10th February 2015
April will bring a new dawn in the care sector as the existing No Secrets policy is replaced by The New Care Act 2014.
A new world of early intervention and better working together has come to the fore, offering hope for key workers and organisations. They will now be expected to work with a very definite set of mandatory requirements around adult safeguarding.
Treating patients and service users with respect, dignity and compassion was a policy introduced in 2013 within the ‘No Secrets’ paper.
Two years on they are to be replaced by The New Care Act 2014.‘No Secrets’ had set out a code of practice for the protection of those vulnerable adults. The New Care Act promises to provide rigid guidelines on how to safeguard those adults proactively.
April’s changes will show how commissioners and providers of health and social care services are expected to work together to produce and implement local policies and procedures.
They must collaborate with the public, voluntary and private sectors and they also must consult service users, their carers and representative groups. Local authority social services departments should co-ordinate the development of policies and procedures.
The ‘No Secrets’ document came about to protect the most vulnerable in society. It was an update on the The Human Rights Act of 1998 which stated that agencies’ primary aim should be to prevent abuse where possible but, if the preventative strategy fails, agencies should ensure that robust procedures are in place for dealing with incidents of abuse. The circumstances in which harm and exploitation occur are known to be extremely diverse, as is the membership of the at-risk group. The challenge has been to identify the next step forward in responding to this diversity.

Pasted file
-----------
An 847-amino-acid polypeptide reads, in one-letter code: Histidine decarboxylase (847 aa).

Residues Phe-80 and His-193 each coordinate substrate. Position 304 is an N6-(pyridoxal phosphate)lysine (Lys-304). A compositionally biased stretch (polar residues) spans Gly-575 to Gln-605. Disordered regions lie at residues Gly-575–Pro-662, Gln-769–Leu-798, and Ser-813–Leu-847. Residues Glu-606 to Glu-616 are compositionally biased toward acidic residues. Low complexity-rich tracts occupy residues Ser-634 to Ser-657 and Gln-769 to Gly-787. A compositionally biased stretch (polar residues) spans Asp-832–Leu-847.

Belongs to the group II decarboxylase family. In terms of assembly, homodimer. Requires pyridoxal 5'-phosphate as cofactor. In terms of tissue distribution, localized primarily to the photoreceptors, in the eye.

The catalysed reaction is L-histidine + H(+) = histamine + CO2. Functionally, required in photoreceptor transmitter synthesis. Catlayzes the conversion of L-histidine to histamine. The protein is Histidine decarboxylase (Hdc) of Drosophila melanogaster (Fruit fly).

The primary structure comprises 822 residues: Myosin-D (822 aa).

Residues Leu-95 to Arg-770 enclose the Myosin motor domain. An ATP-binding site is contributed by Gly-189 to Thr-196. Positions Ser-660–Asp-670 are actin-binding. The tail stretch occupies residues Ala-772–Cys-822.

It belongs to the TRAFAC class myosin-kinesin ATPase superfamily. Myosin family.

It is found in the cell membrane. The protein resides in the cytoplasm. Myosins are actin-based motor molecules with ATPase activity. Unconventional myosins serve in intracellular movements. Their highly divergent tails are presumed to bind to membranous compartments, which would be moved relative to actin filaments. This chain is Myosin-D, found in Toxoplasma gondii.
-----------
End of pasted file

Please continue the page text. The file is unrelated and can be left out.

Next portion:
In 2014, with enough pressure already on staff the government vowed to spend £100 million on providing nurses and midwives with the latest technologies to help them provide safer, more effective and more efficient care. Surely this technology in 2015 can ensure patient information is passed on with immediate effect?
Sarah Carlick, founder of The Athena Programme, thinks April 1st can’t come quick enough: “Think about how long we have had a child protection system and we still haven’t got things right. I welcome this new phenomenon of constant protection for those adults that may be at risk. I urge all agencies to work closer together and collaborate for the protection of adults at risk. This is a welcome step forward from ‘No Secrets’ for mandatory requirements for adult safeguarding.
What the new act hopes to do is blow the doors off compartmentalized discussions – they need to be a thing of the past if our most vulnerable adults are to be protected. But it will be carried out to new rules.
The need for this new Act only goes to show that those in the know may not be sharing their personal knowledge or experience of their working environment for fear of accountability.
For the sake of those adults most at risk, the promotion and praise for openness and information sharing will hopefully lessen the number of headlines our care institutions make on a weekly and monthly basis.
Turning a blind eye while we let colleagues take the rap for what is ultimately all our responsibility must become a thing of the past.
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